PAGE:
Synthesis and Characterization of Second- Generation Iron Pro-chelators
Excessive amounts of labile metals such as iron, zinc, and copper have been found in the brains of patients diagnosed with various neurodegenerative diseases, which include Alzheimer's and Parkinson's disease. Iron and copper can participate in the Haber-Weiss cycle forming reactive oxygen species, ROS, which can induce cell death. In vivo, these labile metals act catalytically regenerating additional ROS.
It has recently become evident that these neurodegenerative diseases are complex and have various targets for therapy. Described herein are the newest approaches to tackling those multifaceted issues using multifunctional chelators as well as an in depth look at a specific class of iron binding pro-chelators. Researchers have taken advantage of properties that increase cell and blood brain barrier, BBB, permeability, increase antioxidant capabilities, increased selectivity for metals in damage prone environments, lower A-beta peptide aggregation, and inhibit key enzymes associated with disease pathways.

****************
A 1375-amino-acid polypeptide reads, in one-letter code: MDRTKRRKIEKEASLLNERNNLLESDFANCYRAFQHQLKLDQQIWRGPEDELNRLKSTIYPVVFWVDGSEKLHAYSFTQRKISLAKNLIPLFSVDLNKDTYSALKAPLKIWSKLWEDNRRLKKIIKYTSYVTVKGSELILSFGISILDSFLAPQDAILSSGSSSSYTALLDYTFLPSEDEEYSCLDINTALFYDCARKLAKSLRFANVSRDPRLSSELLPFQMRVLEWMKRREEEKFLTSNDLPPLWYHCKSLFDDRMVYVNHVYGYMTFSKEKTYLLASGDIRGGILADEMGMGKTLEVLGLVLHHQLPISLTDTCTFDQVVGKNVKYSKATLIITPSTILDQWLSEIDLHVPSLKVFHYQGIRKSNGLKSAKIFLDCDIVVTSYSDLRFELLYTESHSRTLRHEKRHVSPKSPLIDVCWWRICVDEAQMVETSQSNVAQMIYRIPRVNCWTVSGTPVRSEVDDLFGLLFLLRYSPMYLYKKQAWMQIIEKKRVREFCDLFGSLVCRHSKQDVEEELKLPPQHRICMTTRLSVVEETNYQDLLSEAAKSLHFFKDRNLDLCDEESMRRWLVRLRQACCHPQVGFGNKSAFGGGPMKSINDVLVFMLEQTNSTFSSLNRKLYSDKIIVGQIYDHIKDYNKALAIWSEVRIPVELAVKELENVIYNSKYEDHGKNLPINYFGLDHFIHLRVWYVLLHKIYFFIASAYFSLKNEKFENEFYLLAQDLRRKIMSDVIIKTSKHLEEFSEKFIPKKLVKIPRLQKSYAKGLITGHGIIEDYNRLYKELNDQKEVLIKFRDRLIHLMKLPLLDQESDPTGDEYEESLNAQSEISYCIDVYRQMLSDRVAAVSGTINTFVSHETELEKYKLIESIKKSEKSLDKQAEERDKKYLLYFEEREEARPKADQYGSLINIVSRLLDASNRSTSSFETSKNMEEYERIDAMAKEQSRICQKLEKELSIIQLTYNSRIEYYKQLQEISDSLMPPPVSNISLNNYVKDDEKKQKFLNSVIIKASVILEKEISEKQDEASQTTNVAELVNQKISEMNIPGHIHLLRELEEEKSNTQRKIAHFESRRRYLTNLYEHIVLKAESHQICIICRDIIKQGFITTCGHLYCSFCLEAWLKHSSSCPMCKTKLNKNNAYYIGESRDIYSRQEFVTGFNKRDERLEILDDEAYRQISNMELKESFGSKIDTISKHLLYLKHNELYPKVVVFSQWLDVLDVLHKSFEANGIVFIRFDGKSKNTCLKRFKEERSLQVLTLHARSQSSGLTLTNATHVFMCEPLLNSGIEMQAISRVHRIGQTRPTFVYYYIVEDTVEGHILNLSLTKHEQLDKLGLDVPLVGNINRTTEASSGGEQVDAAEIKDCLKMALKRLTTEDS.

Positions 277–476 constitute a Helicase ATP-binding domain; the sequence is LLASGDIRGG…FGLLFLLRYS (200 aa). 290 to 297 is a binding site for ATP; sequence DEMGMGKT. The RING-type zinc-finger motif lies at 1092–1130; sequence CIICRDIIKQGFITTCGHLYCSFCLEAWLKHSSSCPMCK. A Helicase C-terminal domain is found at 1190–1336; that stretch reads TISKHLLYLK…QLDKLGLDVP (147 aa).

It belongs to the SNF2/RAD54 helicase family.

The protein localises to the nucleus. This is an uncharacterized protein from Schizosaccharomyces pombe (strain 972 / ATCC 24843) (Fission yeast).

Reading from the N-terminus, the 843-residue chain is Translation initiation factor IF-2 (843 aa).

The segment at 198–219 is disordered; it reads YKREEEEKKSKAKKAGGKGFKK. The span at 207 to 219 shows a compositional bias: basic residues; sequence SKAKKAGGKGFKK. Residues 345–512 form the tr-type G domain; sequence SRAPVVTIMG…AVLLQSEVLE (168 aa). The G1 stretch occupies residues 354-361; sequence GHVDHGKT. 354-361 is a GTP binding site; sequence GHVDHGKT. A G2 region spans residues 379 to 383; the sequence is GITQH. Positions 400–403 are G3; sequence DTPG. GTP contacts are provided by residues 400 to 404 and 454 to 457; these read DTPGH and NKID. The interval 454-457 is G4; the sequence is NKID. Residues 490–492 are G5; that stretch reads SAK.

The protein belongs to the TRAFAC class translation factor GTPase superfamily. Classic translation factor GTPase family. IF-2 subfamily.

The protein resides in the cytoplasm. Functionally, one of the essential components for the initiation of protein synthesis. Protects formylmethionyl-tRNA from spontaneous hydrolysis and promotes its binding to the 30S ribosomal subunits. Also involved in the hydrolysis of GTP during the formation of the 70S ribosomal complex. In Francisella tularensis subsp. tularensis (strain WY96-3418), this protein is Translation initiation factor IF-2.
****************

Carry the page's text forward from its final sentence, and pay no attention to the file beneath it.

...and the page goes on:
Our research group has described sets of masked chelators, which have the potential for selectivity binding iron and copper in damage prone environments. QBP, a hydroxyquinoline-based pro-chelator was recently shown to inhibit further Aβ aggregation and diminish copper's reactivity while BSIH, a salicylaldhyde isonicotinic hydrazone pro-chelator, has been shown to react selectively with hydrogen peroxide revealing an active chelator able to bind iron. Described in this thesis is a set of iron pro-chelator derivatives of the parent compound, BSIH. These masked chelators can potentially reveal high affinity metal ligands when oxidized by H2O2. Unlike traditional iron chelators, which can disrupt iron homeostasis, these pro-chelators have a protective mask consisting of various boronic esters that react and reveal a phenolic oxygen selectively by H2O2. Studies on kinetics of oxidation by H2O2, solubility, iron affinity, and stability in various conditions have been established.
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Rights for Collection: Masters Theses